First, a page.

"I've never come close to overheating my H4065 motor since cooling the stator with 110ml of castor oil and sealing the hub. Before that it, overheating ended every ride!"
https://endless-sphere.com/forums/viewt ... r#p1169246

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Re: Cooling fans inside Hub motors

Post by Cowardlyduck » Apr 20 2016 6:57am

Allex, I don't doubt that oil cooling like that might be effective but to just not exceed the critical temperature is also allowing far lower efficiency for the rest of the riding time.
What I mean to say is, the effect of the cooling fans is not just about keeping the stator from melting down. It also greatly improves the overall efficiency of the motor while riding giving greater range even though it uses some small amount of power to do it.
It also means that if you've just climbed a steep hill you don't have a large mass of hot oil to worry about, and you also don't have the added unsprung mass of oil to deal with. not to mention the mess (even if it can be minimised, it can't be eliminated).

I think Ferro Fluid definitely has it's place, which is why I've added it to all my E-bike hub motor's now.
I'm even running a combo of Ferro Fluid + oil in an old geared '250W' hub motor I'm pushing at 750W.
https://endless-sphere.com/forums/viewt ... 5#p1168020
So far it's held up ok:
Image

So yeah, oil cooling has it's place...I think it's in geared, and low power hubbies where you don't need much oil and don't care about unsprung weight much.

Ferro Fluid seems to me to be applicable to almost any hub, but doesn't give high end cooling performance like fans do IMO.

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Re: Cooling fans inside Hub motors

Post by Offroader » Apr 20 2016 8:24am

Allex wrote:Perhaps you should at least try out the ferrofluid/oil cooling before drilling and modding with fans? While the fluid may be less effective, this could be that it's just what you need to not exceed the critical temperature.
Emmet use this with great success and I believe that his riding style is a lot like yours:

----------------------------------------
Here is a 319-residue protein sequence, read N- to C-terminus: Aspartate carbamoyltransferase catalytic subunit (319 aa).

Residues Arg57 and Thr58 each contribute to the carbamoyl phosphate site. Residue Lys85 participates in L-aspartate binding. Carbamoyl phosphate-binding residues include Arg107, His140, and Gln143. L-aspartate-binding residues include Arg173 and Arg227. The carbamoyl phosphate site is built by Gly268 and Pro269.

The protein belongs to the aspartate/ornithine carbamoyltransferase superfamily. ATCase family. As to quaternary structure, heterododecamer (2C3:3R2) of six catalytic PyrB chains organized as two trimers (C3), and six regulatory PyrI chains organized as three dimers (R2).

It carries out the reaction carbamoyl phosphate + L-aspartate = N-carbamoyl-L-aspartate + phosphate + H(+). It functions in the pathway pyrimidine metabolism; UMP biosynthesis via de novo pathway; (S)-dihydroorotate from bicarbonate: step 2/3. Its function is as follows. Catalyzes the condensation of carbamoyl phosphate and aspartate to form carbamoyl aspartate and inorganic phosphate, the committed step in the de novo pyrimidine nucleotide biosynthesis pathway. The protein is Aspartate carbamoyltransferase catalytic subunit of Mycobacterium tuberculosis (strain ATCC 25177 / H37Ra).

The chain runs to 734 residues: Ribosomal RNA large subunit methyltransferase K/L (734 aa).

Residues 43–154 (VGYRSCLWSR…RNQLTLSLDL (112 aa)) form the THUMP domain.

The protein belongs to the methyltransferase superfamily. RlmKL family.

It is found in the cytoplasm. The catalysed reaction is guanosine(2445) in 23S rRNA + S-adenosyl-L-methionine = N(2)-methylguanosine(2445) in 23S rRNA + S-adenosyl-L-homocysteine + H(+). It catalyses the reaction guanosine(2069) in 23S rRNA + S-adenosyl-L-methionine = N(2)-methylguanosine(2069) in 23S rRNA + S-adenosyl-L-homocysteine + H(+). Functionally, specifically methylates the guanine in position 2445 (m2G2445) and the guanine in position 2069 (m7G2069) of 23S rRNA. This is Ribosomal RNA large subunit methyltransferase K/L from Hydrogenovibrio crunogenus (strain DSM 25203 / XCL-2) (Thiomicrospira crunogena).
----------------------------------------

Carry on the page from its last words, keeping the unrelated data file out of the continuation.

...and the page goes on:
"I've never come close to overheating my H4065 motor since cooling the stator with 110ml of castor oil and sealing the hub. Before that it, overheating ended every ride!"
https://endless-sphere.com/forums/viewt ... r#p1169246
I considered oil and researched it on the forum. While it did seem to work well, I decided not to use oil because of leaks. There seemed to be nobody who who was able to control the leaking. It is something I didn't want to deal with and still don't.

Ferro Fluid is supposedly much better with leaks but doesn't work as well as filling the motor with oil. I don't believe Ferro fluid can work as effectively as what I have.

I have a lot of fun just climbing really steep hills, driving slowly for 10-15 seconds and then climb another steep portion of the hill. During these 10-15 seconds I have my motor cooling with the fans. Ferro Fluid wouldn't do anything for me in these cases.


I also can't see how Ferro Fluid can come close to cooling to what I have. I don't know how it would compare, and would be a little mad if it was as effective because it is much easier to use than EDF cooling. But I seriously have my doubts it can cool as effectively. I don't want to dirty up my motor with it to try it out also.

What I have simply works, I can drive as hard as I want in the hottest days of the summer without overheating.

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Re: Cooling fans inside Hub motors

Post by Cowardlyduck » Jun 09 2016 6:35am

I decided to add some extra thermal heat shedding capability to my Leaf Motor and since I added Ferro Fluid, it makes more sense to do now.

So I bough 50 of these 25x25mm black heat-sinks for this and other projects:
Image
And a bunch of cheap 1.5mm thick thermal padding
I cut up the thermal padding to match the heat-sinks:
Image

Then stuck them all around the magnet ring and tied them down with some thick string:
Image
It was pretty fiddly/tricky to get all the heat-sinks to stay in place while I tied it all down as the thermal padding doesn't really provide much sticking force and it was a game of catch up for a while until they all stopped falling off. :roll:

However the end result was worth it, looks great and feels pretty solid:
Image
Image
Image

I also added some glue in the only gaps left to lock in the threads and prevent movement:
Image

Given the hottest I was regularly seeing the magnet ring get before was about 75C, I don't expect a huge improvement from just these alone, but combined with the Ferro Fluid, side cover vents and 7 x cooling fans I'm running with, I think only the most extreme use cases will cause me heat problems now. :)

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Re: Cooling fans inside Hub motors

Post by John Bozi » Jun 09 2016 2:57pm

class act with the cab merlot

What does

Thermal Conductivity: 2.88 K/WK

mean?

I am interested in how much of the heat is directly passed through those pads from a non flat to flat surface. Wonder if those heat sinks could be beaten into shape for more contact.

Because if there is any air gap or those pads don't pass the heat on then they be more insulating heat.

Looks bloody awesome though!

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Re: Cooling fans inside Hub motors

Post by fechter » Jun 09 2016 10:22pm

Bending them slightly would allow better contact but would be pretty challenging. I could imagine something like curved plastic blocks in the jaws of a vise.